You should eat something first. While you are sleeping, your body utilizes liver glycogen to provide a steady source of fuel to your brain and central nervous system; therefore, when you wake up, your liver glycogen stores are depleted, sometimes by up to 80 percent. Because liver glycogen is one of the necessary fuel sources for exercise (along with muscle glycogen and blood glucose), low levels will adversely affect your ability to exercise at a sufficient intensity.
You don't need to have a huge breakfast (in fact, too much food immediately before exercise can cause stomach distress), but having some carbohydrate-rich food can increase your energy levels and improve the quality of your workout. Aim for about 50-75 grams of carbohydrate and adjust as necessary based on how your body responds; here are some options to try (each contains between 50-75 grams of carbohydrate):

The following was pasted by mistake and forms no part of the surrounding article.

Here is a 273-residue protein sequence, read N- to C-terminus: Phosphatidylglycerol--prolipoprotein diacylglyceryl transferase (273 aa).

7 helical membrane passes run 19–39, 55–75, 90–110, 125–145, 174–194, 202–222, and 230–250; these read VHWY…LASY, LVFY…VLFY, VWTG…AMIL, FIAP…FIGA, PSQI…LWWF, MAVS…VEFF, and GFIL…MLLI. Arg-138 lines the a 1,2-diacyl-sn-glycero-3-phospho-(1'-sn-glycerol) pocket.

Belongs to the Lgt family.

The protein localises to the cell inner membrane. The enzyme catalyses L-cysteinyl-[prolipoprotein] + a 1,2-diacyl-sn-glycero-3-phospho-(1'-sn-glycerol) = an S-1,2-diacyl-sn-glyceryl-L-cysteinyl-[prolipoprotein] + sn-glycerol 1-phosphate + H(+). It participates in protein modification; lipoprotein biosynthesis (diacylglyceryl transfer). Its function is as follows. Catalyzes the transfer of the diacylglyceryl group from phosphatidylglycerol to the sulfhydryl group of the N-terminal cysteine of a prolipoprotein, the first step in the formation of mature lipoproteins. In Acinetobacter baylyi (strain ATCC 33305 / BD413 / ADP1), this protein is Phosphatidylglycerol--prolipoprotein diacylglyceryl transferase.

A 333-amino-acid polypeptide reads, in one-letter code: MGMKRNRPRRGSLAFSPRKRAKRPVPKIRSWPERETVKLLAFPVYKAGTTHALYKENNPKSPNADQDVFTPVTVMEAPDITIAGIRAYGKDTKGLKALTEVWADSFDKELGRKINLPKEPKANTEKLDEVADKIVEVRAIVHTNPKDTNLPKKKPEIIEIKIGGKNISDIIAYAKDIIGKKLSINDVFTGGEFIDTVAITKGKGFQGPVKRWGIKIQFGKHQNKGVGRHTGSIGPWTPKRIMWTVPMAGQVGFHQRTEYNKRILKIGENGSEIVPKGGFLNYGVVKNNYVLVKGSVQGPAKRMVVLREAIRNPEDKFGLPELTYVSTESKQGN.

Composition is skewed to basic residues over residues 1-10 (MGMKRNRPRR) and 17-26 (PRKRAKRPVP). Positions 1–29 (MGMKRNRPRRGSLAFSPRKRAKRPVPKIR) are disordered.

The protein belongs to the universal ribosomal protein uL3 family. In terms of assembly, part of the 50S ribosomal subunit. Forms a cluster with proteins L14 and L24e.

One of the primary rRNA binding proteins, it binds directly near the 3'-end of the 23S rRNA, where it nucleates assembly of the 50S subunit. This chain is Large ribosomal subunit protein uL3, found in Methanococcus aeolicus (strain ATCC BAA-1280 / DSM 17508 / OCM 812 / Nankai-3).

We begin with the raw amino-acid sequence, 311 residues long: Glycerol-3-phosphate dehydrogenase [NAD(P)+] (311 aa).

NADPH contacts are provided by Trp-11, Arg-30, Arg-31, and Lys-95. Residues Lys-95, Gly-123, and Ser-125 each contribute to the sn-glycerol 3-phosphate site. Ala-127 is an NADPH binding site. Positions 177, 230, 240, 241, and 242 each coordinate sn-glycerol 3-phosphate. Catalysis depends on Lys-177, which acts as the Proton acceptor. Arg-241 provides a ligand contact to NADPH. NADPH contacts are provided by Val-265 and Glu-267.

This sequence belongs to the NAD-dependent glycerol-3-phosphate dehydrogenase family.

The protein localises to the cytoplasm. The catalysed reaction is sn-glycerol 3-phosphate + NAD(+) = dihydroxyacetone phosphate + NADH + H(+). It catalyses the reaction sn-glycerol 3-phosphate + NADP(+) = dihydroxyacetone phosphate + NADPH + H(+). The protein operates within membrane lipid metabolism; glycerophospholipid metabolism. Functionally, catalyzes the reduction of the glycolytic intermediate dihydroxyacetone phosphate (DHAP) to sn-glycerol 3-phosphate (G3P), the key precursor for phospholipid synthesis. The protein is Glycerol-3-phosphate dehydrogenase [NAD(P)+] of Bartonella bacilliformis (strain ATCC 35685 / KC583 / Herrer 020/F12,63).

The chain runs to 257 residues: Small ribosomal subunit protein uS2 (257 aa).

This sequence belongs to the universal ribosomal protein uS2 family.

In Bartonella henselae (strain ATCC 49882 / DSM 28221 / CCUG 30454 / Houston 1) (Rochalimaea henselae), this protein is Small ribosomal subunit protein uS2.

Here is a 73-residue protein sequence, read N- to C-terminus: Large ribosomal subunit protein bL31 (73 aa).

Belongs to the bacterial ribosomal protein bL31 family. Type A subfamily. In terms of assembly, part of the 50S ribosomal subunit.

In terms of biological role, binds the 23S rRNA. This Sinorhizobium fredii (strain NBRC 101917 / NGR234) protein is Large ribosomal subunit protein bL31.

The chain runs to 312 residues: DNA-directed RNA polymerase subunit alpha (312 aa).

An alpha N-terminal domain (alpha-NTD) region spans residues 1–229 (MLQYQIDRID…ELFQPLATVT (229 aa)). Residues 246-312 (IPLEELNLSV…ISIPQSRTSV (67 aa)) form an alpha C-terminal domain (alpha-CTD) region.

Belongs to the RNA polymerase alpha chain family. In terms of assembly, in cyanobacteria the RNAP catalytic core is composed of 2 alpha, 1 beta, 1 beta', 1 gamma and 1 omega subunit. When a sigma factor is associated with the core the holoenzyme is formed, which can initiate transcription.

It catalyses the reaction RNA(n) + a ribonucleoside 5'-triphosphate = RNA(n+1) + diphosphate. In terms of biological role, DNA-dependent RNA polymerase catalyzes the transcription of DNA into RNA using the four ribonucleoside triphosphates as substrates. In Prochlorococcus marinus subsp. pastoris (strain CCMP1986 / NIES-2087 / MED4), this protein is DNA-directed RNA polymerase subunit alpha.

1 cup yogurt + a half cup of GrapeNuts cereal + 2 tablespoons of raisins
1 cup juice + 1 banana
1 bagel + 1 banana + 1 tablespoon peanut butter
1 PowerBar Performance bar + 8 ounces PowerBar Endurance sports drink